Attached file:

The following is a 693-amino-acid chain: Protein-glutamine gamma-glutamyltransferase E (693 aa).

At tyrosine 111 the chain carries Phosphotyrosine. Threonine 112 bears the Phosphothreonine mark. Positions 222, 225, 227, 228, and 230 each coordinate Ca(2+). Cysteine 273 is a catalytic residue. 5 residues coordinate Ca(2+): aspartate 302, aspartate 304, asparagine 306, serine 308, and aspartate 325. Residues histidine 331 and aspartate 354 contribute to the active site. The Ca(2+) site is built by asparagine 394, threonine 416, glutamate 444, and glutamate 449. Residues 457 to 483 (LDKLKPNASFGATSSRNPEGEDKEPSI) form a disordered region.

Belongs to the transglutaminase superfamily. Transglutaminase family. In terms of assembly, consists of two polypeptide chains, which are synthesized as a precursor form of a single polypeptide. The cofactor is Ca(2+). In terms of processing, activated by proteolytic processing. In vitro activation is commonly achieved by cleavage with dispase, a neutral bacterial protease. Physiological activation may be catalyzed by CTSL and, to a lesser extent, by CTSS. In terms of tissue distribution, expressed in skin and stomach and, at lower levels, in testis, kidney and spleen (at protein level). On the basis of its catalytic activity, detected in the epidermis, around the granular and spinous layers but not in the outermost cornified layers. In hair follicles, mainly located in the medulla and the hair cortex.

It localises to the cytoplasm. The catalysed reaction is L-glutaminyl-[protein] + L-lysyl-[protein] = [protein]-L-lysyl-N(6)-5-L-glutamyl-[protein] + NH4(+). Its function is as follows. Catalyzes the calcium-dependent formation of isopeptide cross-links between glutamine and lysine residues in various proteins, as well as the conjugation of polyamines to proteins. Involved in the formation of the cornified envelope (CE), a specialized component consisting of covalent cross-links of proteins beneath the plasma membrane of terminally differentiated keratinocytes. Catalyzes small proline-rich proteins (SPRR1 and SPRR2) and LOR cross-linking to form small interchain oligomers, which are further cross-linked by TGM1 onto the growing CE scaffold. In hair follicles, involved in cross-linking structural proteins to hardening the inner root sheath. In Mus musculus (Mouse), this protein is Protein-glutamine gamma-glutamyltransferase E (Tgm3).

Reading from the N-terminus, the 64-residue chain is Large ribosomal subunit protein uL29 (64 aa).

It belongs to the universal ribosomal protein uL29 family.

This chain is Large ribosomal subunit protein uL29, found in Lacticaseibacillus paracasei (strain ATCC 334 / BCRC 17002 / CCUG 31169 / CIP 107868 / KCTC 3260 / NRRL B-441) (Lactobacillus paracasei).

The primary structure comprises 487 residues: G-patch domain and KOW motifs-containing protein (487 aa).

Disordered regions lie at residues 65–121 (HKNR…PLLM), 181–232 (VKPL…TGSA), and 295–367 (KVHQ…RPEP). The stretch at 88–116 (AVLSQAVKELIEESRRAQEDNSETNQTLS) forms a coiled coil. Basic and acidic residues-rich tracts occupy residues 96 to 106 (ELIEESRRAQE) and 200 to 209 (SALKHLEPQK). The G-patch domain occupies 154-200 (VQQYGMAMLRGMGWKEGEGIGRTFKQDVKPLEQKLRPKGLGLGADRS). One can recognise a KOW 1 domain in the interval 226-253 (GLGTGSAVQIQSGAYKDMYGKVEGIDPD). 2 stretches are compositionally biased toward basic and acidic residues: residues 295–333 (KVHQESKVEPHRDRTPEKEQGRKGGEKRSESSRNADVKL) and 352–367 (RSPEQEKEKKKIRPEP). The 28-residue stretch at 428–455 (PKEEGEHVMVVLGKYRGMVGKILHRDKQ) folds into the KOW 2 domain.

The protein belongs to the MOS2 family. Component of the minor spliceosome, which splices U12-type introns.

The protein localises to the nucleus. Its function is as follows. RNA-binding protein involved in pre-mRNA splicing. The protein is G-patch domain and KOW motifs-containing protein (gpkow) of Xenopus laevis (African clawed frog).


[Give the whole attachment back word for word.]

The following is a 693-amino-acid chain: Protein-glutamine gamma-glutamyltransferase E (693 aa).

At tyrosine 111 the chain carries Phosphotyrosine. Threonine 112 bears the Phosphothreonine mark. Positions 222, 225, 227, 228, and 230 each coordinate Ca(2+). Cysteine 273 is a catalytic residue. 5 residues coordinate Ca(2+): aspartate 302, aspartate 304, asparagine 306, serine 308, and aspartate 325. Residues histidine 331 and aspartate 354 contribute to the active site. The Ca(2+) site is built by asparagine 394, threonine 416, glutamate 444, and glutamate 449. Residues 457 to 483 (LDKLKPNASFGATSSRNPEGEDKEPSI) form a disordered region.

Belongs to the transglutaminase superfamily. Transglutaminase family. In terms of assembly, consists of two polypeptide chains, which are synthesized as a precursor form of a single polypeptide. The cofactor is Ca(2+). In terms of processing, activated by proteolytic processing. In vitro activation is commonly achieved by cleavage with dispase, a neutral bacterial protease. Physiological activation may be catalyzed by CTSL and, to a lesser extent, by CTSS. In terms of tissue distribution, expressed in skin and stomach and, at lower levels, in testis, kidney and spleen (at protein level). On the basis of its catalytic activity, detected in the epidermis, around the granular and spinous layers but not in the outermost cornified layers. In hair follicles, mainly located in the medulla and the hair cortex.

It localises to the cytoplasm. The catalysed reaction is L-glutaminyl-[protein] + L-lysyl-[protein] = [protein]-L-lysyl-N(6)-5-L-glutamyl-[protein] + NH4(+). Its function is as follows. Catalyzes the calcium-dependent formation of isopeptide cross-links between glutamine and lysine residues in various proteins, as well as the conjugation of polyamines to proteins. Involved in the formation of the cornified envelope (CE), a specialized component consisting of covalent cross-links of proteins beneath the plasma membrane of terminally differentiated keratinocytes. Catalyzes small proline-rich proteins (SPRR1 and SPRR2) and LOR cross-linking to form small interchain oligomers, which are further cross-linked by TGM1 onto the growing CE scaffold. In hair follicles, involved in cross-linking structural proteins to hardening the inner root sheath. In Mus musculus (Mouse), this protein is Protein-glutamine gamma-glutamyltransferase E (Tgm3).

Reading from the N-terminus, the 64-residue chain is Large ribosomal subunit protein uL29 (64 aa).

It belongs to the universal ribosomal protein uL29 family.

This chain is Large ribosomal subunit protein uL29, found in Lacticaseibacillus paracasei (strain ATCC 334 / BCRC 17002 / CCUG 31169 / CIP 107868 / KCTC 3260 / NRRL B-441) (Lactobacillus paracasei).

The primary structure comprises 487 residues: G-patch domain and KOW motifs-containing protein (487 aa).

Disordered regions lie at residues 65–121 (HKNR…PLLM), 181–232 (VKPL…TGSA), and 295–367 (KVHQ…RPEP). The stretch at 88–116 (AVLSQAVKELIEESRRAQEDNSETNQTLS) forms a coiled coil. Basic and acidic residues-rich tracts occupy residues 96 to 106 (ELIEESRRAQE) and 200 to 209 (SALKHLEPQK). The G-patch domain occupies 154-200 (VQQYGMAMLRGMGWKEGEGIGRTFKQDVKPLEQKLRPKGLGLGADRS). One can recognise a KOW 1 domain in the interval 226-253 (GLGTGSAVQIQSGAYKDMYGKVEGIDPD). 2 stretches are compositionally biased toward basic and acidic residues: residues 295–333 (KVHQESKVEPHRDRTPEKEQGRKGGEKRSESSRNADVKL) and 352–367 (RSPEQEKEKKKIRPEP). The 28-residue stretch at 428–455 (PKEEGEHVMVVLGKYRGMVGKILHRDKQ) folds into the KOW 2 domain.

The protein belongs to the MOS2 family. Component of the minor spliceosome, which splices U12-type introns.

The protein localises to the nucleus. Its function is as follows. RNA-binding protein involved in pre-mRNA splicing. The protein is G-patch domain and KOW motifs-containing protein (gpkow) of Xenopus laevis (African clawed frog).